Editor's note: This story is part of a series of profiles of notable fall 2020 graduates.
Patricia Vicente, a first-generation college student, has no intention of forgetting where she came from. In fact, she is determined to remember and help others with similar backgrounds.
Vicente has thrived at the Walter Cronkite School of Journalism and Mass Communication, where she'll be getting her Bachelor of Arts in Sports Journalism with a minor in Spanish this December. She hopes to use her degree to pursue her interests in sports journalism or work in underserved communities abroad.
The Pomona, California, resident earned a New American University Scholarship to attend Arizona State University. She also was awarded the Bright Prospect Scholarship designed to help low-income, first-generation students pursue a college education.
Vicente, who will deliver Cronkite’s student convocation address next month, has taken full advantage of the opportunities at the Cronkite School. She interned for the United Soccer League Players Association and for Fox Sports Arizona. She worked for the Walter Cronkite Sports Network as well as the Phoenix and Los Angeles Cronkite sports bureaus. She was also a contributing writer for The Odyssey, a national online publication for college students.
We recently sat down with Vicente to discuss the most important lessons she has learned at ASU and get her advice for future students.
Question: What was your “aha!” moment when you realized you wanted to study journalism?
Answer: I was originally applying as a philosophy major, which is completely different than what I'm doing now. I don't know what I was thinking at the time. But my high school counselor sat me down, and she gave me an ASU pamphlet and she was like, “I know you like English, writing and journalism. I also know you like to talk about sports for fun. They have a major that combines both.”
Q: What’s something you learned at ASU — in the classroom or otherwise — that surprised you or changed your perspective?
A: You have to believe in yourself. As cheesy as it sounds, if you don't believe in yourself, no one else will. If you walk around with confidence like, “Hey, I might struggle through it, but I will get the job done,” then other people will trust you.
Q: Why did you choose ASU?
A: In high school I applied to a total of 25 schools and by Nov. 1, I had already applied to 24 of those schools. So I applied to ASU after my counselor told me about the sports journalism program, and then they were actually my first acceptance, so here I am. I couldn’t be happier with the way it turned out.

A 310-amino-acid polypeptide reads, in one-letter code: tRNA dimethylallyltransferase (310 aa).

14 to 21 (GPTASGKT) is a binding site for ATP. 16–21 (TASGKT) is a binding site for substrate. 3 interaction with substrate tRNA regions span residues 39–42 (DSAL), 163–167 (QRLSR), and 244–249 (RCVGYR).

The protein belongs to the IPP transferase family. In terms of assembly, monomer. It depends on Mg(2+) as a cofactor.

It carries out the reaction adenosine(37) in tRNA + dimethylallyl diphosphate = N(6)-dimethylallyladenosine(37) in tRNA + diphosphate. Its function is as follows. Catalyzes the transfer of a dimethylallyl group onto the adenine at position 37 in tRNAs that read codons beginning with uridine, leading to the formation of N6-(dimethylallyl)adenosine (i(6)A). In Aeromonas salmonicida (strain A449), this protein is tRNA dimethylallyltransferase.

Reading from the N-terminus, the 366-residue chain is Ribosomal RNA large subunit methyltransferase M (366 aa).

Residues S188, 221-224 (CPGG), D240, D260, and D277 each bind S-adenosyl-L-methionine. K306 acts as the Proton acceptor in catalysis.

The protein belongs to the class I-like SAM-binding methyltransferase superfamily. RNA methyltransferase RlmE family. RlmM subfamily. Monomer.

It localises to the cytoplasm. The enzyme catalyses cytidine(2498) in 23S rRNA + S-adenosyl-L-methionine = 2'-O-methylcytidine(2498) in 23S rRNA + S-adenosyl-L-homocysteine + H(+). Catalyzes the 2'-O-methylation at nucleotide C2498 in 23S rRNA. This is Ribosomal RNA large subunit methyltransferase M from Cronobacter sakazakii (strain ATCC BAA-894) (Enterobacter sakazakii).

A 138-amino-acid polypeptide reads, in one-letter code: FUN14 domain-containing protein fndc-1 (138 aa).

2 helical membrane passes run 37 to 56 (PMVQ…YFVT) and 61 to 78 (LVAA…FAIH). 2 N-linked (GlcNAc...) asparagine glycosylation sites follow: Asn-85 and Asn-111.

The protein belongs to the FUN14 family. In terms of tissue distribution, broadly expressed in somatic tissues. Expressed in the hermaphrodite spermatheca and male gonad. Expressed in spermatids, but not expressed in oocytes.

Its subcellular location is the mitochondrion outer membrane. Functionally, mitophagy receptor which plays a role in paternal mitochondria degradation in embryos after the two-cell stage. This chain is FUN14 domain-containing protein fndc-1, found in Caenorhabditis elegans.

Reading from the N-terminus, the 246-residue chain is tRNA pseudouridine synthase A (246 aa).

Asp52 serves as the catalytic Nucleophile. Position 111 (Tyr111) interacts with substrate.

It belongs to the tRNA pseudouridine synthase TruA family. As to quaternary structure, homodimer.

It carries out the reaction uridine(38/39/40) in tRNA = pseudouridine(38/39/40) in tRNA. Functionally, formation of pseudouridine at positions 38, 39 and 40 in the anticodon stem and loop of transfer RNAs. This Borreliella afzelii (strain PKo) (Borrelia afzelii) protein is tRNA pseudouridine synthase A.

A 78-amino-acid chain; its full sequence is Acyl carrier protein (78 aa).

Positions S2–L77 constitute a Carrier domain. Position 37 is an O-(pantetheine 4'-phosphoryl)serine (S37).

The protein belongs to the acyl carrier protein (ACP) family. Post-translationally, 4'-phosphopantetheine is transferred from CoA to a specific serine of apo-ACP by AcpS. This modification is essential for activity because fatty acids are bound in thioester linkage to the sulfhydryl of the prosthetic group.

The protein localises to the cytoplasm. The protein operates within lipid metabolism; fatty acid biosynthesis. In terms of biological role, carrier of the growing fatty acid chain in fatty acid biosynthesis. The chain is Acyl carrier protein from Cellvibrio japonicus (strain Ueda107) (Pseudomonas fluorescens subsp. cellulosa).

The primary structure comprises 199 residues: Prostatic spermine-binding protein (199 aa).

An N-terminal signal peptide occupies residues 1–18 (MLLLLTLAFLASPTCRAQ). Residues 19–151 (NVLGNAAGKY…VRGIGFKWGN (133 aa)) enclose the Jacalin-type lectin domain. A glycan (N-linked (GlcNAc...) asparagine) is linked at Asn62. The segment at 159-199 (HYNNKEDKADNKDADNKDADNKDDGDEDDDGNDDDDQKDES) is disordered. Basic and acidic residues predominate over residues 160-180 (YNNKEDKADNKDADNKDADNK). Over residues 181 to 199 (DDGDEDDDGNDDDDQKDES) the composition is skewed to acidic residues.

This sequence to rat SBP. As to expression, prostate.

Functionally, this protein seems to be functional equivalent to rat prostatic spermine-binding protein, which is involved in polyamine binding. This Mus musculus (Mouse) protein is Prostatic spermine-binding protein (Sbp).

Q: Which professor taught you the most important lesson while at ASU?
A: I took a student production class with Allison Forbes, and I remember she had us do every single job in the production room. She said that all of us someday are going to need to know how to do everything, even if it’s not our specific job. And, if we can step up and fill in, it’s going to go a long way in gaining the bosses’ respect and trust, which is something you want if you want to be successful.
Q: What’s the best piece of advice you would give to those still in school?
A: Make sure that you're happy with what you're doing. Whether that's ASU or anywhere else, it has to be something that you want. It may take some trial and error, but as long as you're happy and you find something you truly enjoy — as cheesy as it sounds — you’ll never work a day in your life.
Q: What was your favorite spot on campus, whether for studying, meeting friends or just thinking about life?
A: I really miss the First Amendment Forum. It’s the perfect place to nap and also the perfect place to meet friends. It's sort of the living room of the Cronkite School.
Q: What are your plans for after graduation?
A: I really want to work in a Spanish-speaking country. That's something I've wanted to do since freshman year of high school. Bilingual communications is a passion of mine, so whether it’s borderlands coverage or something in sports, I’m just really hoping that I get that opportunity.
Q: If someone gave you $40 million to solve one problem on our planet, what would you tackle?
A: Definitely education in underserved communities. I came from a community like that, but I was lucky to have resources to pursue a college degree. I always tell younger students: “Don’t think that just because you're from a certain community or because your parents have no education that you can't pursue a degree. There are a lot of scholarships out there.”
Written by Franco LaTona